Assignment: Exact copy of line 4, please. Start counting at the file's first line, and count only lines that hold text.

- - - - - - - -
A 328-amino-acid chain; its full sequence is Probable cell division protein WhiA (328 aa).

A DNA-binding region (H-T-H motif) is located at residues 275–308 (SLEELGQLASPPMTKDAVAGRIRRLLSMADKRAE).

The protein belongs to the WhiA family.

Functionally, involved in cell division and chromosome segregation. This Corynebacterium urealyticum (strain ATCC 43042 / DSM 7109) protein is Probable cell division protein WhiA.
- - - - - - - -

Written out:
Functionally, involved in cell division and chromosome segregation. This Corynebacterium urealyticum (strain ATCC 43042 / DSM 7109) protein is Probable cell division protein WhiA.